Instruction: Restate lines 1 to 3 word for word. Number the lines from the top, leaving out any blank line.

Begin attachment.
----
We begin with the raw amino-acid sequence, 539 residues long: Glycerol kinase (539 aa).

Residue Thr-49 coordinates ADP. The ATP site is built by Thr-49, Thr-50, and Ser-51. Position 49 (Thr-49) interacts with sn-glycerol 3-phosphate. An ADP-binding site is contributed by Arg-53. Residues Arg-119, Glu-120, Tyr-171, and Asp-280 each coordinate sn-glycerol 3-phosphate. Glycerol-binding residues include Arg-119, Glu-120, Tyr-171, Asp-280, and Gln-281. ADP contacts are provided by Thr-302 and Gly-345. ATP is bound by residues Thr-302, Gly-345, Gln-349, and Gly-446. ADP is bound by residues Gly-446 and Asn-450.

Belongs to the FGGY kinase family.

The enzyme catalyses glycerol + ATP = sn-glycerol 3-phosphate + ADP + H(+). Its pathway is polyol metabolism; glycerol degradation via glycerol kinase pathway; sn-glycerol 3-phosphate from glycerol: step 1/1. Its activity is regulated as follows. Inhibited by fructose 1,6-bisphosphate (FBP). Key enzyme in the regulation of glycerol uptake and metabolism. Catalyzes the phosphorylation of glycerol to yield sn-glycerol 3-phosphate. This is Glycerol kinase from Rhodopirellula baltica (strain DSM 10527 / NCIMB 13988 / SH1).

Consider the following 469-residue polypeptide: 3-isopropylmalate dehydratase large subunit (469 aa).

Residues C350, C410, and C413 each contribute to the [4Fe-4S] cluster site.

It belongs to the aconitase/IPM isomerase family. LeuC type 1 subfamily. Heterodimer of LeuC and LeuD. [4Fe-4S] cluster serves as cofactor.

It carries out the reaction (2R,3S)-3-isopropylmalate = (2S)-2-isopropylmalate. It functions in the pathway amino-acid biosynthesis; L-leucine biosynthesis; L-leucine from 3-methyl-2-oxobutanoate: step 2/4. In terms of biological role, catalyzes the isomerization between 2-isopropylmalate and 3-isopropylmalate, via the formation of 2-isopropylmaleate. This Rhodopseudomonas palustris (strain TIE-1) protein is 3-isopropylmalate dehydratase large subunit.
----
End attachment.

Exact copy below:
We begin with the raw amino-acid sequence, 539 residues long: Glycerol kinase (539 aa).

Residue Thr-49 coordinates ADP. The ATP site is built by Thr-49, Thr-50, and Ser-51. Position 49 (Thr-49) interacts with sn-glycerol 3-phosphate. An ADP-binding site is contributed by Arg-53. Residues Arg-119, Glu-120, Tyr-171, and Asp-280 each coordinate sn-glycerol 3-phosphate. Glycerol-binding residues include Arg-119, Glu-120, Tyr-171, Asp-280, and Gln-281. ADP contacts are provided by Thr-302 and Gly-345. ATP is bound by residues Thr-302, Gly-345, Gln-349, and Gly-446. ADP is bound by residues Gly-446 and Asn-450.

Belongs to the FGGY kinase family.